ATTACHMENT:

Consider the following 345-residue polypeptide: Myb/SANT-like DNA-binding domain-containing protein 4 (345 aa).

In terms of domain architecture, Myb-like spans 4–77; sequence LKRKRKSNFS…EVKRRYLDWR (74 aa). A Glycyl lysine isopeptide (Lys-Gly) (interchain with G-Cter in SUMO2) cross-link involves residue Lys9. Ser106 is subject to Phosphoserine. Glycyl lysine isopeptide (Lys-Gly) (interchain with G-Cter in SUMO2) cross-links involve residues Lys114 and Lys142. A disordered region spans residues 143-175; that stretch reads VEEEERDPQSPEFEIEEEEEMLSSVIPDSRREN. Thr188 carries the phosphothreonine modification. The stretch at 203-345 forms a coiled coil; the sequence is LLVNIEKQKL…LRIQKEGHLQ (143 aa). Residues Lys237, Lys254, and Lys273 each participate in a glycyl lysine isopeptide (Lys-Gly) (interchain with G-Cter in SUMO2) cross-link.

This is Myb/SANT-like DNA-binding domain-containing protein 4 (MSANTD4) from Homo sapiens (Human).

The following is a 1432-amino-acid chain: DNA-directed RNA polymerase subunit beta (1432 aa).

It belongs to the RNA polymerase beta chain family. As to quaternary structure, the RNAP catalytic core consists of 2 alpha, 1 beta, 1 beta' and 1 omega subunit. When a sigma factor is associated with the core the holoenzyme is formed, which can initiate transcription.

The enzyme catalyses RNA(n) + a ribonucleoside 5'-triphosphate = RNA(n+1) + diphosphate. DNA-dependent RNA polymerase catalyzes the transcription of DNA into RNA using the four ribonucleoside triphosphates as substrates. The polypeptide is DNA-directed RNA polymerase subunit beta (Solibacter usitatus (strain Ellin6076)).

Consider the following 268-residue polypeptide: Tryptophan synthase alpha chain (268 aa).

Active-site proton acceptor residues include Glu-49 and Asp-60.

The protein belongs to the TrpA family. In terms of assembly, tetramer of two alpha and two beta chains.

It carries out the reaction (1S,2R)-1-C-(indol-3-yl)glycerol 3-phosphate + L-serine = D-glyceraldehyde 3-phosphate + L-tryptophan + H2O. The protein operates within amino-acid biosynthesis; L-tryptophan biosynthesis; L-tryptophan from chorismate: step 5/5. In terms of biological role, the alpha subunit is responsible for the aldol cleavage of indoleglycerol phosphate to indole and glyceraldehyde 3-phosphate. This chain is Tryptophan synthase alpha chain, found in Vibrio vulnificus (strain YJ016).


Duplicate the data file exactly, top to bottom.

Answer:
Consider the following 345-residue polypeptide: Myb/SANT-like DNA-binding domain-containing protein 4 (345 aa).

In terms of domain architecture, Myb-like spans 4–77; sequence LKRKRKSNFS…EVKRRYLDWR (74 aa). A Glycyl lysine isopeptide (Lys-Gly) (interchain with G-Cter in SUMO2) cross-link involves residue Lys9. Ser106 is subject to Phosphoserine. Glycyl lysine isopeptide (Lys-Gly) (interchain with G-Cter in SUMO2) cross-links involve residues Lys114 and Lys142. A disordered region spans residues 143-175; that stretch reads VEEEERDPQSPEFEIEEEEEMLSSVIPDSRREN. Thr188 carries the phosphothreonine modification. The stretch at 203-345 forms a coiled coil; the sequence is LLVNIEKQKL…LRIQKEGHLQ (143 aa). Residues Lys237, Lys254, and Lys273 each participate in a glycyl lysine isopeptide (Lys-Gly) (interchain with G-Cter in SUMO2) cross-link.

This is Myb/SANT-like DNA-binding domain-containing protein 4 (MSANTD4) from Homo sapiens (Human).

The following is a 1432-amino-acid chain: DNA-directed RNA polymerase subunit beta (1432 aa).

It belongs to the RNA polymerase beta chain family. As to quaternary structure, the RNAP catalytic core consists of 2 alpha, 1 beta, 1 beta' and 1 omega subunit. When a sigma factor is associated with the core the holoenzyme is formed, which can initiate transcription.

The enzyme catalyses RNA(n) + a ribonucleoside 5'-triphosphate = RNA(n+1) + diphosphate. DNA-dependent RNA polymerase catalyzes the transcription of DNA into RNA using the four ribonucleoside triphosphates as substrates. The polypeptide is DNA-directed RNA polymerase subunit beta (Solibacter usitatus (strain Ellin6076)).

Consider the following 268-residue polypeptide: Tryptophan synthase alpha chain (268 aa).

Active-site proton acceptor residues include Glu-49 and Asp-60.

The protein belongs to the TrpA family. In terms of assembly, tetramer of two alpha and two beta chains.

It carries out the reaction (1S,2R)-1-C-(indol-3-yl)glycerol 3-phosphate + L-serine = D-glyceraldehyde 3-phosphate + L-tryptophan + H2O. The protein operates within amino-acid biosynthesis; L-tryptophan biosynthesis; L-tryptophan from chorismate: step 5/5. In terms of biological role, the alpha subunit is responsible for the aldol cleavage of indoleglycerol phosphate to indole and glyceraldehyde 3-phosphate. This chain is Tryptophan synthase alpha chain, found in Vibrio vulnificus (strain YJ016).